The biscuited edge-to-edge joint consists of a series of small slots cut onto the board’s edges. Onto these slots, you will insert small-shaped wood pieces called biscuits. The biscuits allow for a perfect surface alignment between two wood pieces while letting end-to-end motion between these two pieces.
This movement enables you to align misaligned slots of the adjoining pieces. You can use the biscuits that would fit well with the space. Avoid using a loose biscuit because this will cause the drifting of parts. Remember that the stiffer the biscuits in the slots, the more aligned the wood pieces will be.
5) Mitered Edge Joints
The mitered edge joint enables you to completely join pieces’ end grains. Thus, the joint ends up with a smooth and clean surface which is good to look at. The downside of making a miter edge joint is that it is challenging to make. Nevertheless, you can learn the different variations for assembling this joint.
6) Rabbet Edge Joints
The rabbet edge joint gets formed by simply removing a wood section from the board’s edge. Afterward, you can place another piece of a board onto this recessed portion to create the rabbet edge joint. Thus, this joint type gets formed by simply making a rabbet on one piece of wood.
The rabbet gets usually positioned on the joint’s back side. Thus, this joint provides a smooth and clean face, and only a tiny portion of the edge grain gets seen from the backside.
7) Dowelled Edge-to-edge Joint
One variation of the biscuit joint is the dowelled edge-to-edge joint. But instead of using biscuits, dowels get used. This joint tends to be faulty due to the difficulty of drilling perpendicular holes in the panels’ narrow edges. You can resolve this problem using a special drilling rig that lets you drill holes consistently and regularly.
However, you might not have access to this tool if you’re a hobbyist. So, you can resort to another method to produce almost the same results. Besides, ensure that the drilled holes are a bit deeper than the dowels you will be using when drilling holes.
8) Splined Edge-to-edge Joint
The splined edge-to-edge joint is another variation of the biscuit edge joint. Yet, with this joint, you are using a spline, a long biscuit, for aligning the wood pieces. You should cut slots onto the edge of the wood pieces. Then, you should use a spline made of hardboard or a plywood piece and position this spline onto the slots.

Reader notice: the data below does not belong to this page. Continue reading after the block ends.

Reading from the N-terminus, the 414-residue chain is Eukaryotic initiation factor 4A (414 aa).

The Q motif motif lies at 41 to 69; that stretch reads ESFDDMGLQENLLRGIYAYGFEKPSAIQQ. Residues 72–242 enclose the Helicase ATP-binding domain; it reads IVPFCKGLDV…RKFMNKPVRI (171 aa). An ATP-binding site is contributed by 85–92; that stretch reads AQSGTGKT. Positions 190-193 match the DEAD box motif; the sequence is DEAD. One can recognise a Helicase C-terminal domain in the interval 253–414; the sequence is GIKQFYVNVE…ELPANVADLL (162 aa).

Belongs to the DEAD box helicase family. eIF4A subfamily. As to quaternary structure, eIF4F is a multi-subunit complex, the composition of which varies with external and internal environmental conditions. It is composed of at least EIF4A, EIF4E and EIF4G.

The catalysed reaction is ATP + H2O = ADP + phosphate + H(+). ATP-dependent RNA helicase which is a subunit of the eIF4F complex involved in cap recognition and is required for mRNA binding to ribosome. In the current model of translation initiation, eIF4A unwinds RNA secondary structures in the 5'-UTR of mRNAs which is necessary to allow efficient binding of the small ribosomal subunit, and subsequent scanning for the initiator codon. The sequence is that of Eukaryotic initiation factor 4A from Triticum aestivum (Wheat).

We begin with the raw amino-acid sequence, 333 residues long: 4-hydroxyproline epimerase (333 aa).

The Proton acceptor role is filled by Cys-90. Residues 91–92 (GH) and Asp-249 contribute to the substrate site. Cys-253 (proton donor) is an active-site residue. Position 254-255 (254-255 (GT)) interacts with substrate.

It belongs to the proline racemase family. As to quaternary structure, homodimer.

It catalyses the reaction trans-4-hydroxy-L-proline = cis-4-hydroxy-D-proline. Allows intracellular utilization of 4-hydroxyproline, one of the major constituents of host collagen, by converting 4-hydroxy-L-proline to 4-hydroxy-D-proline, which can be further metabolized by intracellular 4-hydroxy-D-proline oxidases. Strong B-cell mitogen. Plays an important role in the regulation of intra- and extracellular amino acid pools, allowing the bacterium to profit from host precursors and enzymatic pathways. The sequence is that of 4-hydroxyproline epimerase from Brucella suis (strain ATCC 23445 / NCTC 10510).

Ensure that the spline is a bit narrower than the slot’s depth. It may lead to wood splitting if it is as deep as the slot. If you use hardboard spline, however, it will not likely cause splitting, for it does not tend to shrink.
In the past, sans the availability of many modern power tools, woodworkers were more creative in making joints. Some early woodworkers, for example, made joints by lashing wood pieces together. These joints, of course, did what they were supposed to do and were very effective. But they did not offer lasting joints.
Woodworkers, nowadays, can learn many edge-jointing techniques, allowing them to vary their jointing methods. Besides, modern tools let woodworkers do their jointing with high accuracy and precision. As an aspiring woodworker, you can raise your woodworking skills a notch if you master these different edge jointing techniques while maximizing the use of modern woodworking tools.
Jason is a 40-year-old woodworker, carpenter and author who have been involved in the woodworking and woodcraft industry with 17 years of experience. He is expertise in technical aspects, woodcraft and furniture building projects.